If the bill is passed and it gets reasonable acceptance, then the BJP loses its political plank to check the government through Hazare's anti-corruption movement.
Also, the BJP will ensure that amongst Team Anna's supporters the party is not perceived as an active partner in the Congress-led government passing a "weak Lokpal Bill."
Congress leaders continue to perceive Hazare's anti-corruption movement of having a hidden sub-text. They are convinced that Team Anna is essentially "anti-Congress."
It is not Congress General Secretary Digvijay Singh alone who believes that the Rashtriya Swayamsevak Sangh is behind Team Hazare. Many Congress leaders feel it is in the BJP's interest to see that Hazare's movement stays alive.
These leaders believe the BJP would never allow a full stop to the Lokpal debate. They are anxious to know how the BJP will "trap the Congress inside Parliament once the Lokpal Bill is put to vote."
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Congress activists are frustrated to see that the political challenge posed by Hazare has been so badly handled by party leaders.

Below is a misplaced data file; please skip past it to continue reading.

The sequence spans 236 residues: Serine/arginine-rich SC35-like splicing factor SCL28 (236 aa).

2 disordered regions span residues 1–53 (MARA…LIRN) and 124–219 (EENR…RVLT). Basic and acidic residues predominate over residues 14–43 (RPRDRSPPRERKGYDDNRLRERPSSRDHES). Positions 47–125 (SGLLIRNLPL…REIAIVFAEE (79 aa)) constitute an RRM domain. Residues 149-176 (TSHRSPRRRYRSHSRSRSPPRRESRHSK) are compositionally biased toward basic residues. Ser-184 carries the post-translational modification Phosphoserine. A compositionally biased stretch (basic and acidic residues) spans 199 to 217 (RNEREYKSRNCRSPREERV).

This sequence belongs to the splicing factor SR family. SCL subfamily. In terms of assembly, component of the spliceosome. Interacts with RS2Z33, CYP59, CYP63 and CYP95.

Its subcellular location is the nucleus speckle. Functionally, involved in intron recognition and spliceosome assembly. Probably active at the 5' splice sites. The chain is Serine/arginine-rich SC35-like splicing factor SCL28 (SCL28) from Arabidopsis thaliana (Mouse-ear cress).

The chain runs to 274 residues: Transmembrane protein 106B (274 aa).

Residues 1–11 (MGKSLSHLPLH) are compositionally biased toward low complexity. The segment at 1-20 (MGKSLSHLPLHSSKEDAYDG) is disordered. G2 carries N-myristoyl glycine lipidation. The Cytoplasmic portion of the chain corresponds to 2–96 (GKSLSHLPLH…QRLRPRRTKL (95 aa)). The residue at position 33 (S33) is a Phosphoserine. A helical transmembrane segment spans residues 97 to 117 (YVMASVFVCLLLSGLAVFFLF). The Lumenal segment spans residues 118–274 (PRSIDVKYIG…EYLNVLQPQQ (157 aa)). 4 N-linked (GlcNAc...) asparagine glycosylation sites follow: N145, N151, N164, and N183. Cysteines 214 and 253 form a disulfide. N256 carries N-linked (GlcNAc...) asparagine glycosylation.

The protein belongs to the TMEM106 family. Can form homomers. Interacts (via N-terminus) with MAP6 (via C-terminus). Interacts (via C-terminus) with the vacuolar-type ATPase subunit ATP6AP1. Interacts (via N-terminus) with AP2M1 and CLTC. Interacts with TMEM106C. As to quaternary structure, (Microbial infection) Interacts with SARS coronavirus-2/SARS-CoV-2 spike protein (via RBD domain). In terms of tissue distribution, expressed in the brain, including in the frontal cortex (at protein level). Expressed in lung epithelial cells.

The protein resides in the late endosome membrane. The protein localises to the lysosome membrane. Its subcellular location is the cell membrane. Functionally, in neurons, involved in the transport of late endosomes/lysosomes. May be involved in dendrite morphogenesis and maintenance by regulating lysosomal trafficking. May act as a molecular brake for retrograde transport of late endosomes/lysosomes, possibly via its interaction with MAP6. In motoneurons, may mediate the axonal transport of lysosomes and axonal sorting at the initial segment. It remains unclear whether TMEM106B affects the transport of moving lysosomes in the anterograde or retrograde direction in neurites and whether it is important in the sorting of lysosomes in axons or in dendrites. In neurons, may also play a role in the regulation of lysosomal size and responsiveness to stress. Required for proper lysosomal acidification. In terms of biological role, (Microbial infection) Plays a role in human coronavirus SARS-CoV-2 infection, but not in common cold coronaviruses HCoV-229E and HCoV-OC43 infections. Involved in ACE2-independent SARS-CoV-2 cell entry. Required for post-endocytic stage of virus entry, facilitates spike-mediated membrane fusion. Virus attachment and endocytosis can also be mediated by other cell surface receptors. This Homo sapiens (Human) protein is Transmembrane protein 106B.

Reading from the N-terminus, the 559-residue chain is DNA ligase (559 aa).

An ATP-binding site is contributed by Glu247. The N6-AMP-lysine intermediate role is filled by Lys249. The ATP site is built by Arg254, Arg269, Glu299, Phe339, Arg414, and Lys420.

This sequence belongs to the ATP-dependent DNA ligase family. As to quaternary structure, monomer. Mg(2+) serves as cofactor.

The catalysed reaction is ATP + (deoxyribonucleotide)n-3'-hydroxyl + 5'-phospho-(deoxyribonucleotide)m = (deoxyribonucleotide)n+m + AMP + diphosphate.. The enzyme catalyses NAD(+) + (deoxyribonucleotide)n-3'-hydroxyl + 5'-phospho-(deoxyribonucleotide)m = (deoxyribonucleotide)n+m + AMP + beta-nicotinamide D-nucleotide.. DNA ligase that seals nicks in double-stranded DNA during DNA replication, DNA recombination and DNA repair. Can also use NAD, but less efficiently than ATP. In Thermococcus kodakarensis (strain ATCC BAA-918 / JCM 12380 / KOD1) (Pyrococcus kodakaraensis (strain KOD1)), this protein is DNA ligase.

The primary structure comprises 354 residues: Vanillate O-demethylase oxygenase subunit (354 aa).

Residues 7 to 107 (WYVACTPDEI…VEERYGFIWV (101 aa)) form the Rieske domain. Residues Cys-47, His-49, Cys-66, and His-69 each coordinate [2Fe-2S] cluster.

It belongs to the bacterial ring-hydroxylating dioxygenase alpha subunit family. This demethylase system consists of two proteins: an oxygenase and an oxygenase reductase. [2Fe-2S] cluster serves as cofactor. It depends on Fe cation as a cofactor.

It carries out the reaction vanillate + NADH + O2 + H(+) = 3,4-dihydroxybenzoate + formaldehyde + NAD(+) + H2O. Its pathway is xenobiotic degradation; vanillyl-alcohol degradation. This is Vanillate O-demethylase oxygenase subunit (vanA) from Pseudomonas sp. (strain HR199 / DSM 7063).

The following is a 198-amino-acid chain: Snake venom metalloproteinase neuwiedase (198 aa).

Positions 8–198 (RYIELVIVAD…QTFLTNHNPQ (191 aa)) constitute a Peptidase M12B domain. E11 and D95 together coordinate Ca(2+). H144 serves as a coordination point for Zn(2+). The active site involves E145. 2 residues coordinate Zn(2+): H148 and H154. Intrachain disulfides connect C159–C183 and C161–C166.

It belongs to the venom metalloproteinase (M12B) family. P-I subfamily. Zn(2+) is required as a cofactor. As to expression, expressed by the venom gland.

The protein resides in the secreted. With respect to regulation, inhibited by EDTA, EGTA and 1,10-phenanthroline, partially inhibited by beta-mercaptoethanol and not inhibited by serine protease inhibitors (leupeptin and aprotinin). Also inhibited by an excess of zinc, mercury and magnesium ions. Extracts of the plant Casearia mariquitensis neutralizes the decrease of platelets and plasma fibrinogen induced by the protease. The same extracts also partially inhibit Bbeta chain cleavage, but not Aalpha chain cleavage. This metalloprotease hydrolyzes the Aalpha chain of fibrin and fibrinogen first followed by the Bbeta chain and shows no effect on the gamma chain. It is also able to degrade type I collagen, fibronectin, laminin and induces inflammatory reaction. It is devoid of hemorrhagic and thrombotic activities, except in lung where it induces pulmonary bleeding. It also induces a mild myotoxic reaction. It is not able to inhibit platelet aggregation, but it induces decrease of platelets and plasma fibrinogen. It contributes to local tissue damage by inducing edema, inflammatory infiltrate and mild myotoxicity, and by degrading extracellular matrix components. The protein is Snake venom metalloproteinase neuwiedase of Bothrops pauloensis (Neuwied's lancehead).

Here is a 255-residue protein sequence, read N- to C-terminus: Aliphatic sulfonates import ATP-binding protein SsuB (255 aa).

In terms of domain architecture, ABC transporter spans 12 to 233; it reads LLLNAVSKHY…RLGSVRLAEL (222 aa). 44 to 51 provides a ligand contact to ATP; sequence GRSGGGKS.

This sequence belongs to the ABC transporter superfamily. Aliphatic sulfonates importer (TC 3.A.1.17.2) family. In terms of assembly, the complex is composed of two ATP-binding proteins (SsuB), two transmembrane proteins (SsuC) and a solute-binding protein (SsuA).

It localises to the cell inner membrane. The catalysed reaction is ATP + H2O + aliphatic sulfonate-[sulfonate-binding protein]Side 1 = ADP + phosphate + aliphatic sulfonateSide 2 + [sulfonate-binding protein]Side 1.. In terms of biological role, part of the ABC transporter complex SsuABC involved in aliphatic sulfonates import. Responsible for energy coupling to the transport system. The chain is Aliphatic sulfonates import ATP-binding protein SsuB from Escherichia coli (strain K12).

Prime Minister Manmohan Singh, Home Minister Palaniappan Chidambaram and Finance Minister Pranab Mukherjee have no first hand experience of the common man's struggle on the streets.
A senior Congress leader from a southern state, who despises the idea of a Lokpal, says, "Our leaders in New Delhi have failed the nation. The country is paying the price in terms of the Lokpal Bill that is not going to help tackle corruption."
An allergy to Hazare runs so deep amongst Congress leaders that when he was awarded the 'Indian of the Year' prize by the CNN-IBN television channel in New Delhi last week, no Congress leader or minister turned up at the event.
These days, some Congress leaders look as if they are weighed down by Team Anna's psychological onslaught. Hazare's "intimidating" presence is very visible in Parliament.
Why then are the MPs doing something they don't believe in is the question.
Are they afraid of Hazare or adverse media coverage?
Mention of Hazare is enough to annoy and irritate many MPs these days.
The Congress party, it appears to this observer, is bringing about the Lokpal bill only to cut its losses as it is passing through bad times.
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Congress leaders do not want the "nuisance" of yet another Hazare fast to once again dominate news television coverage.
An influential Congress leader told this observer, "Under Anna's pressure, the system of Parliament has carved out a bill that is not at all trying to 'appease' Anna Hazare. It is a bill without the insane elements of the Jan Lokpal Bill."